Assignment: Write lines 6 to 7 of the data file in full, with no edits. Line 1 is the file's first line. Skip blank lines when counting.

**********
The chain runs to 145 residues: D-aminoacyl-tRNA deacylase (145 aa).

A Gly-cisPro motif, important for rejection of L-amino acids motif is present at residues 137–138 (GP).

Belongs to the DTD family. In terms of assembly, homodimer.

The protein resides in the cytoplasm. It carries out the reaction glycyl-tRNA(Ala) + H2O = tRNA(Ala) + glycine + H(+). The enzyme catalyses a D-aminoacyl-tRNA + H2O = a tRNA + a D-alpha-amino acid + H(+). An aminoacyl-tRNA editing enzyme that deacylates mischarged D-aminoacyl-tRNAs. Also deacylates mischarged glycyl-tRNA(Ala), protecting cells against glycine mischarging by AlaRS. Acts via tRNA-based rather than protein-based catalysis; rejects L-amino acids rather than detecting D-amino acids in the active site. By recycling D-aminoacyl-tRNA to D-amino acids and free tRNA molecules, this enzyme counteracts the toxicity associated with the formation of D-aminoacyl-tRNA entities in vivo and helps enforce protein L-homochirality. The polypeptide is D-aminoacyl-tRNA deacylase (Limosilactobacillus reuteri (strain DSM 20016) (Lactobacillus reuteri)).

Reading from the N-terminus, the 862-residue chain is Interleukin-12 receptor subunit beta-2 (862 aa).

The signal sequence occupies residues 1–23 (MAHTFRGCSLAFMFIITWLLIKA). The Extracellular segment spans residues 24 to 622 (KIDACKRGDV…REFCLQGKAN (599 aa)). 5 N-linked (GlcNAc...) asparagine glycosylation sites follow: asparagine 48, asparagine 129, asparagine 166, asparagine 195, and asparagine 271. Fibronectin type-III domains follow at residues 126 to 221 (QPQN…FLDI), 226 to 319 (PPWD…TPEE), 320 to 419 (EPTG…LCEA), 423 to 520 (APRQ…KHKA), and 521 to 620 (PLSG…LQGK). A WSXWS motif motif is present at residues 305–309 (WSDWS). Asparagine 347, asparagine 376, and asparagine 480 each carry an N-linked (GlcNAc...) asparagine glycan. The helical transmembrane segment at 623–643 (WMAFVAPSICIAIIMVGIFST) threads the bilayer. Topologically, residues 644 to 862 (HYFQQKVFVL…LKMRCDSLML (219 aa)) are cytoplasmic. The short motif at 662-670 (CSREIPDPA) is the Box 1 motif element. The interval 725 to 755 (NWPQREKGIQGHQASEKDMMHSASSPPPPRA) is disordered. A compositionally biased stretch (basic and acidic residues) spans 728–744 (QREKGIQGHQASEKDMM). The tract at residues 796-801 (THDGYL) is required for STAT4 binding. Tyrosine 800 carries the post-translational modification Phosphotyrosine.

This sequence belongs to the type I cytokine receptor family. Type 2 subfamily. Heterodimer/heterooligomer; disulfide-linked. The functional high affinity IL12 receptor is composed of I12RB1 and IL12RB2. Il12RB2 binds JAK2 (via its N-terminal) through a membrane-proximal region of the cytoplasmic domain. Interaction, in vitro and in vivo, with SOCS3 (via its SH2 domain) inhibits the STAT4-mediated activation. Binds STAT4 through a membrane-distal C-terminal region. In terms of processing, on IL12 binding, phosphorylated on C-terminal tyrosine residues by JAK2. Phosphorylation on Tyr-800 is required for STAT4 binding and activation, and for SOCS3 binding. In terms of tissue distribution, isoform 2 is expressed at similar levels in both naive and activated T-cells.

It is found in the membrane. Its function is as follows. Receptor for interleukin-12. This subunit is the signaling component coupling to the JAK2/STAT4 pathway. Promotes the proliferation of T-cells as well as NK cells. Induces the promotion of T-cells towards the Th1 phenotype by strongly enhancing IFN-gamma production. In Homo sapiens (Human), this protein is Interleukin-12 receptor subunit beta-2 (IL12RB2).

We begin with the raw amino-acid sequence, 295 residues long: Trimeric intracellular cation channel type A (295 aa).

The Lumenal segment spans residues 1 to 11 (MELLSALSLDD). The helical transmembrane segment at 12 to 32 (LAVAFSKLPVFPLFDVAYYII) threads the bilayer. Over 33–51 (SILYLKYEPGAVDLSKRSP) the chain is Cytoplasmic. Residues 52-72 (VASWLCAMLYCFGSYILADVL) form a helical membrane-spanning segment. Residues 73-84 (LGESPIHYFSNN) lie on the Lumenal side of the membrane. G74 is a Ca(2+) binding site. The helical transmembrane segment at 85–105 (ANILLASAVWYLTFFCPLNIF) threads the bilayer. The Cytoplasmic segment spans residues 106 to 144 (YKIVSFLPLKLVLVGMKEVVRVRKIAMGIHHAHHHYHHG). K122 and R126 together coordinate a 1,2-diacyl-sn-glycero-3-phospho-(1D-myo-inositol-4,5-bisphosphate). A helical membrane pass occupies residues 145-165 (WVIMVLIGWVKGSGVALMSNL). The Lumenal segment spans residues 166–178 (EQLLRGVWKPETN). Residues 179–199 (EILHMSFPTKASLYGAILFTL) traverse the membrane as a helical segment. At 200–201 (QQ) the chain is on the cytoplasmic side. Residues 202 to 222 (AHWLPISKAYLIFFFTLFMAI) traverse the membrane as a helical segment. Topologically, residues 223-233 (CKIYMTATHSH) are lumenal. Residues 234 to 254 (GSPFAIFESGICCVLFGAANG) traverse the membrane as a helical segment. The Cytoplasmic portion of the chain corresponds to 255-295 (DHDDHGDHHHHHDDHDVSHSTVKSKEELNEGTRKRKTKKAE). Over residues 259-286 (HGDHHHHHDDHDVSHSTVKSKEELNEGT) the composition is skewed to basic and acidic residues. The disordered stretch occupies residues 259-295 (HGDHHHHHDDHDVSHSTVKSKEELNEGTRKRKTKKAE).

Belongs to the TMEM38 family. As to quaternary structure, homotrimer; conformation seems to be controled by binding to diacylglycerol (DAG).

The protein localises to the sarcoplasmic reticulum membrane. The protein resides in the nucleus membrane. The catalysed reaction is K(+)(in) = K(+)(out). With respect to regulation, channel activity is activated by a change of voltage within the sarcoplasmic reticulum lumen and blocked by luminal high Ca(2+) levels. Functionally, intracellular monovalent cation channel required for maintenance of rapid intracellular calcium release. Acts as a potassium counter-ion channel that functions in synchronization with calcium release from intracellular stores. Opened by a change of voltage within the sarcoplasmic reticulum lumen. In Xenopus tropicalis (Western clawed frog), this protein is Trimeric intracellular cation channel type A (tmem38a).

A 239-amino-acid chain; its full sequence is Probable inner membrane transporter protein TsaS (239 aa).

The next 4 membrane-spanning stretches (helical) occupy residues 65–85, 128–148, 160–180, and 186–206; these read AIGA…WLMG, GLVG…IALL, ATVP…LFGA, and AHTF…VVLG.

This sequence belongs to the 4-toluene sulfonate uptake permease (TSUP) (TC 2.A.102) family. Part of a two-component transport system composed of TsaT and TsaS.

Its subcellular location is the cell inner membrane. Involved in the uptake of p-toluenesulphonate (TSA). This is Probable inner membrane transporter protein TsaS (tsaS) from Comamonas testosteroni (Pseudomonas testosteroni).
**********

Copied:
The signal sequence occupies residues 1–23 (MAHTFRGCSLAFMFIITWLLIKA). The Extracellular segment spans residues 24 to 622 (KIDACKRGDV…REFCLQGKAN (599 aa)). 5 N-linked (GlcNAc...) asparagine glycosylation sites follow: asparagine 48, asparagine 129, asparagine 166, asparagine 195, and asparagine 271. Fibronectin type-III domains follow at residues 126 to 221 (QPQN…FLDI), 226 to 319 (PPWD…TPEE), 320 to 419 (EPTG…LCEA), 423 to 520 (APRQ…KHKA), and 521 to 620 (PLSG…LQGK). A WSXWS motif motif is present at residues 305–309 (WSDWS). Asparagine 347, asparagine 376, and asparagine 480 each carry an N-linked (GlcNAc...) asparagine glycan. The helical transmembrane segment at 623–643 (WMAFVAPSICIAIIMVGIFST) threads the bilayer. Topologically, residues 644 to 862 (HYFQQKVFVL…LKMRCDSLML (219 aa)) are cytoplasmic. The short motif at 662-670 (CSREIPDPA) is the Box 1 motif element. The interval 725 to 755 (NWPQREKGIQGHQASEKDMMHSASSPPPPRA) is disordered. A compositionally biased stretch (basic and acidic residues) spans 728–744 (QREKGIQGHQASEKDMM). The tract at residues 796-801 (THDGYL) is required for STAT4 binding. Tyrosine 800 carries the post-translational modification Phosphotyrosine.

This sequence belongs to the type I cytokine receptor family. Type 2 subfamily. Heterodimer/heterooligomer; disulfide-linked. The functional high affinity IL12 receptor is composed of I12RB1 and IL12RB2. Il12RB2 binds JAK2 (via its N-terminal) through a membrane-proximal region of the cytoplasmic domain. Interaction, in vitro and in vivo, with SOCS3 (via its SH2 domain) inhibits the STAT4-mediated activation. Binds STAT4 through a membrane-distal C-terminal region. In terms of processing, on IL12 binding, phosphorylated on C-terminal tyrosine residues by JAK2. Phosphorylation on Tyr-800 is required for STAT4 binding and activation, and for SOCS3 binding. In terms of tissue distribution, isoform 2 is expressed at similar levels in both naive and activated T-cells.